“A lot of people with migraines are on beta blockers [which] do cap your peak heart rate,” he explained. “So normal recommendations for exercise don’t apply to anybody on beta blockers.”

With ME/CFS, Fibromyalgia, migraine, or any health condition you are living with, the importance of increasingly staying aware of your symptoms, voicing those to your doctor, sharing your peaks and troughs with family and friends, and being your own advocate can’t be stressed enough.

Snell emphasized the key necessity of staying aware of how you feel, “so keep track of what you were doing the day before you got PEM (post-exertion tiredness).” These would be denoted “triggers.”

These would be the “activities that take more than aerobic energy to perform, so you’re going into that anaerobic zone which occurs at much lower workloads in people with ME/CFS,” he said.

It’s believed that ME/CFS patients don’t use oxygen well, even though the oxygen is available. “We think it’s a metabolic illness,” said Snell. “They are not able to fully utilize the oxygen that’s available to them.”

When asked for his advice to the general public, Snell said he hopes ME/CFS is recognized as a real illness. “Please recognize it as a real illness. If somebody tells you [about experiencing these symptoms], they are sick. Other people have to recognize that you’re sick, and it’s going to bring about some limitations.”

Snell also underscored the importance of living a healthy lifestyle, “A healthy diet never did anyone any harm. We know that it’s beneficial for the immune system. So that’s a good thing to do.”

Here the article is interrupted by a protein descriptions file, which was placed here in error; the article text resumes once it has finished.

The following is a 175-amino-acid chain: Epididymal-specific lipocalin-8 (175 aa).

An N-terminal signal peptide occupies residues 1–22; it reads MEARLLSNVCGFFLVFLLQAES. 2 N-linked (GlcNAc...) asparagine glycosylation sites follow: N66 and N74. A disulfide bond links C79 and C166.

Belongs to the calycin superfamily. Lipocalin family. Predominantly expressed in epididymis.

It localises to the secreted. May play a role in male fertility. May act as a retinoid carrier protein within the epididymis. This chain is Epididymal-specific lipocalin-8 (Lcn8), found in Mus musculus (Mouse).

He has found that the people that “cope best with [ME/CFS] and bring some normalcy to their lives are people who recognize what brings on the symptoms, and they avoid PEM.” It requires a patient to be mindful of the activities they are performing each day (no matter how big or small), acknowledge how they are feeling later that day and the days that follow, and adjust accordingly.

“If you don’t trigger that inflammatory response and that immune response you’ll function at a much higher level and you’ll avoid a lot of the [negative] symptoms,” Snell said. He does understand that modifying your life this way poses restrictions and doesn’t allow a person to do the things they may want to do.

Snell had a good analogy. “You’re going to have to pay back essentially the loan. You’ve borrowed against future energy consumption and you’re going to need to pay that back.”

“Having sympathy for yourself as well,” is crucial, Snell said. “You have to recognize that [you’re] sick and it’s not [your] fault.”

It’s important to note that ME/CFS and Fibromyalgia are not psychological disorders. Many individuals with chronic illness have experienced disease-related depression symptoms – which is very tough on the immune system.

*Beyond Myalgic Encephalomyelitis/Chronic Fatigue Syndrome, Redefining an Illness, Report Guide for Clinicians, Institute of Medicine.

**Brubaker, P. H., & Kitzman, D. W. (2011). Chronotropic incompetence: causes, consequences, and management. 

Coming next: “Pain: The #1 reason people seek medical help”